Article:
Another option for borrowing against a home is a home equity line of credit (HELOC). A HELOC works similarly to a home equity loan, with a few exceptions. Instead of receiving the loan proceeds in one lump sum, you will be given a line of credit to use as needed, much like a credit card. You will be able to draw on the line of credit during the draw period and repay it during the repayment period. Furthermore, HELOCs are riskier than home equity loans because their interest rates are typically variable. However, because you’re using a paid-off house as collateral, they have lower interest rates than home equity loans, personal loans, and credit cards.

Reverse mortgage:

A home equity conversion mortgage (HECM), the most common type of reverse mortgage, allows homeowners of 62 years old and older to take out a mortgage on a paid-for home. Instead of making mortgage payments and lowering your loan balance, your lender pays you on a reverse mortgage, and your loan balance grows over time. Borrowers can receive reverse mortgage proceeds in the form of a lump sum, a line of credit, or monthly payments. These options allow homeowners to use the loan however they see fit, such as supplementing their income, making home improvements, or funding large purchases. Keep in mind that a reverse mortgage will eat away at your home equity over time. And the loan becomes due when you sell the house or move out.

Cash-out refinances:

A cash-out refinance is another way to tap into the equity in your home. Typically, a cash-out refinance would be used to replace an existing mortgage with a higher-balance mortgage and then pocket the difference at closing. Even if you don’t have a current mortgage, you can still do a cash-out refinance, which may result in a lower interest rate than other financing options. The downside is that closing costs on cash-out refinances are typically high; so make sure you have enough cash on hand to cover these. The average refinances closing costs around $5,000, according to Freddie Mac.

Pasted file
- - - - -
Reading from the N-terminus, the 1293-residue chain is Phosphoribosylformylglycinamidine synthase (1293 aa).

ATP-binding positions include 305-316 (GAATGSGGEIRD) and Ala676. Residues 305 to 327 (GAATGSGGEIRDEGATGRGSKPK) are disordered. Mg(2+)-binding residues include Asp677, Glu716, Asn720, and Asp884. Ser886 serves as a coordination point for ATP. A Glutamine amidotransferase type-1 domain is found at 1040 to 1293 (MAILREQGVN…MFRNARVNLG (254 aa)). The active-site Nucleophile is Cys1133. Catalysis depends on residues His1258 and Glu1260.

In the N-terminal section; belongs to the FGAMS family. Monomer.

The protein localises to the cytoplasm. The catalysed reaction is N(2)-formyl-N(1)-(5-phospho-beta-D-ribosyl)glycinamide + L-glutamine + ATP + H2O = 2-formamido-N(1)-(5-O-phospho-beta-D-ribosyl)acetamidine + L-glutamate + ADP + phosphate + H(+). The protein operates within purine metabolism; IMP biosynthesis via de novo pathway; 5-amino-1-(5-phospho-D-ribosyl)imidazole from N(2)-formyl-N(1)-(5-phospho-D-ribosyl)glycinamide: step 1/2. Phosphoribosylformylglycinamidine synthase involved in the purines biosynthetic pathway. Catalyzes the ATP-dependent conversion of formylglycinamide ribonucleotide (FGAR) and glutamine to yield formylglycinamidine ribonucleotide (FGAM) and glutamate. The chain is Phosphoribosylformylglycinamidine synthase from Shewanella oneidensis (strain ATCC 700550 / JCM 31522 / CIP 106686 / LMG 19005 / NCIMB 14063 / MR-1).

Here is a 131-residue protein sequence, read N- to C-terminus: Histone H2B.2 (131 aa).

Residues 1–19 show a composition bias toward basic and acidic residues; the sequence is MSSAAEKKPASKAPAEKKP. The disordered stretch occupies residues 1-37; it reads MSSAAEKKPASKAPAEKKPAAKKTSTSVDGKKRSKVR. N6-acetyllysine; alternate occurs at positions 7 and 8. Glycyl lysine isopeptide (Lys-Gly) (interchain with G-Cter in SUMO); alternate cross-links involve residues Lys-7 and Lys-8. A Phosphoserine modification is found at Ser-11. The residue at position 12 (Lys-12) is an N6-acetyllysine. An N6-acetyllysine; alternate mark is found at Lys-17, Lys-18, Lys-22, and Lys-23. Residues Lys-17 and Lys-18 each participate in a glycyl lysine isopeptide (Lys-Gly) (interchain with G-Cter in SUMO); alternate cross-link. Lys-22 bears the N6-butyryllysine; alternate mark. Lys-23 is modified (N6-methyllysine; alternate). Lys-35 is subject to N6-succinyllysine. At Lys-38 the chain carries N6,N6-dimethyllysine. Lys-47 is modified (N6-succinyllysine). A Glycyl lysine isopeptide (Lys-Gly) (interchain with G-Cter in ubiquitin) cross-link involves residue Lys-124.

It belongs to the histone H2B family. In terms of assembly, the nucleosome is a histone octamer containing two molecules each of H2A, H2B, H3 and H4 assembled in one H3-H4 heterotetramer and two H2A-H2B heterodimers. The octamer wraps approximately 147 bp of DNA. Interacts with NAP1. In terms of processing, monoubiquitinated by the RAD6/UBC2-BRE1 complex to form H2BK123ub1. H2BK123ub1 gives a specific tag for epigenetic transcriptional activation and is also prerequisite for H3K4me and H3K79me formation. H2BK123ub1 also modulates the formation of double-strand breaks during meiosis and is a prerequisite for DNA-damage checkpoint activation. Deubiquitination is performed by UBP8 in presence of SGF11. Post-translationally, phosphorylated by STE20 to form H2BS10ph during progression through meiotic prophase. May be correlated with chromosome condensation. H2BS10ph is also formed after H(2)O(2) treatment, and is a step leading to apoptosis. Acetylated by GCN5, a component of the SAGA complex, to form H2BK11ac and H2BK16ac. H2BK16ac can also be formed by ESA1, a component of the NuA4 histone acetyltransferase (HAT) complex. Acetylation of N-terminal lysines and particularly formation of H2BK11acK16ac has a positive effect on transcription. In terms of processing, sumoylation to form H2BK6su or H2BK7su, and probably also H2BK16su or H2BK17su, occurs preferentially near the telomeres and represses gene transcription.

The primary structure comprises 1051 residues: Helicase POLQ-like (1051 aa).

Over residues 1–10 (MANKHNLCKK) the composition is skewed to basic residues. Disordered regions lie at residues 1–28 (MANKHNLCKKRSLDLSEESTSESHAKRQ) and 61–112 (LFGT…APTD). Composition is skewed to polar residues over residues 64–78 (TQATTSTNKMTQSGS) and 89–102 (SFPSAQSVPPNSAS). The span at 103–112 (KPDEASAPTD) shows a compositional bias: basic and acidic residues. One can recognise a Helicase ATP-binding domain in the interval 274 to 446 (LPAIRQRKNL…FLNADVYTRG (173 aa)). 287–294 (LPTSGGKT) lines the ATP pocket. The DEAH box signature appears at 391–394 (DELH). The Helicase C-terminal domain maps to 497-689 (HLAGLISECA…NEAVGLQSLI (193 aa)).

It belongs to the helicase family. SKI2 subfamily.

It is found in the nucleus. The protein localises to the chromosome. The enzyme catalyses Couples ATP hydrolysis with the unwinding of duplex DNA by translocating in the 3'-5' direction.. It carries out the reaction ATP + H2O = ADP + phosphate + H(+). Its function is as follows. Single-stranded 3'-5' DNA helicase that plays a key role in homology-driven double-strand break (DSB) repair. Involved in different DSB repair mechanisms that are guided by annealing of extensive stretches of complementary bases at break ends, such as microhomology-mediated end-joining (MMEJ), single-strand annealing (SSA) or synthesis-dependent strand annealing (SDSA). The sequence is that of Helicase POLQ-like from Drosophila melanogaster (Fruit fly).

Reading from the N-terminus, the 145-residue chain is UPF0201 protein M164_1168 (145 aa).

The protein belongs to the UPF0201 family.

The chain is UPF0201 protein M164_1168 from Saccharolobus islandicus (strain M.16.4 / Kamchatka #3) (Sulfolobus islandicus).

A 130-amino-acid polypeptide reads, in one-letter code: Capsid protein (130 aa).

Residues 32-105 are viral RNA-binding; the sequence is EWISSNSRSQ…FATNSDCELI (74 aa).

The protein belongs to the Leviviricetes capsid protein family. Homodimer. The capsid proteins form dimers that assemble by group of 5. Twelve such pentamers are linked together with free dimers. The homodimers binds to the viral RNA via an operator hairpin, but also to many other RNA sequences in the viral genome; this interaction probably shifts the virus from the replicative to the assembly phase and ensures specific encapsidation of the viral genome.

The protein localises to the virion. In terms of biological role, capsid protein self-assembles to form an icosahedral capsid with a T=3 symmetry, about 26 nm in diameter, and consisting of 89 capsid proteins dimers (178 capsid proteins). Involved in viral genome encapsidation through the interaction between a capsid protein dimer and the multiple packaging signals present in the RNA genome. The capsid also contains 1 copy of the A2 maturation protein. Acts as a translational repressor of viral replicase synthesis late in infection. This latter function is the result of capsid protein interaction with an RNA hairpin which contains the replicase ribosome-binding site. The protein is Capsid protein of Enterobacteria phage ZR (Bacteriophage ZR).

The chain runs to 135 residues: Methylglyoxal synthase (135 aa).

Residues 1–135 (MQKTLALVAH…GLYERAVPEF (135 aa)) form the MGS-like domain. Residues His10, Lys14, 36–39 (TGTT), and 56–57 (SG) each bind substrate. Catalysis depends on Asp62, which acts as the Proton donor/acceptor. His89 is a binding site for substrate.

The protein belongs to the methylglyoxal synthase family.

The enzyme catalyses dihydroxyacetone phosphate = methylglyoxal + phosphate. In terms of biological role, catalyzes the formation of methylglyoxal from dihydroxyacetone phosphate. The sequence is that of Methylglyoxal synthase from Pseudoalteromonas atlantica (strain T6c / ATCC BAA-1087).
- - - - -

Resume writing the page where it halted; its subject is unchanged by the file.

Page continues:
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Things to Know Before Using a Paid-off House as Collateral

When you borrow against a paid-off house, you introduce a financial risk that did not previously exist. Regardless of the loan product, you select, you will put your home at risk of foreclosure if you are somehow unable to make the payments. Consider the following factors before taking out a mortgage on a property you own to understand whether the benefits outweigh the risks:

Look around:

Prices can vary greatly. Contact a number of creditors, such as banks, credit unions, savings and loans, and mortgage companies. Inquire with each creditor about the best loan you might be eligible for.

Take a look at the Annual Percentage Rate:

While looking for a loan, the APR is the most important factor to consider. It considers not only the interest rate(s), but also points (each point is a fee equal to one percent of the loan amount), mortgage broker fees, and certain other credit charges you must pay the creditor, expressed as a yearly rate. In general, the lower the APR, the lower the cost of your loan. Inquire whether the APR is fixed or adjustable — that is, will it change? If so, how often and how extensively?

Know the term of the loan:

How long will you pay back the loan? If you obtain a home equity loan to consolidate credit card debt and other short-term loans, you may be required to make payments on those other debts for an extended period of time.

How long will it take to repay the new loan?:

Consider the loan’s term length and whether it makes sense to be in debt for that long, especially if you’ve already paid off your home after several years of mortgage payments.

The monthly installment:

What is the grand total? Will it stay the same or will it evolve? Inquire whether your monthly payment includes escrows for taxes and insurance. Otherwise, you’ll have to pay for those items separately.

Whether or not you can make the payment:

Before using a paid-off house as collateral, ensure that the new payment fits within your budget and overall financial goals. Will your savings be harmed? Will other financial objectives have to take a back seat? Before introducing a new payment method, consider the answers to these questions.

Prepayment penalties: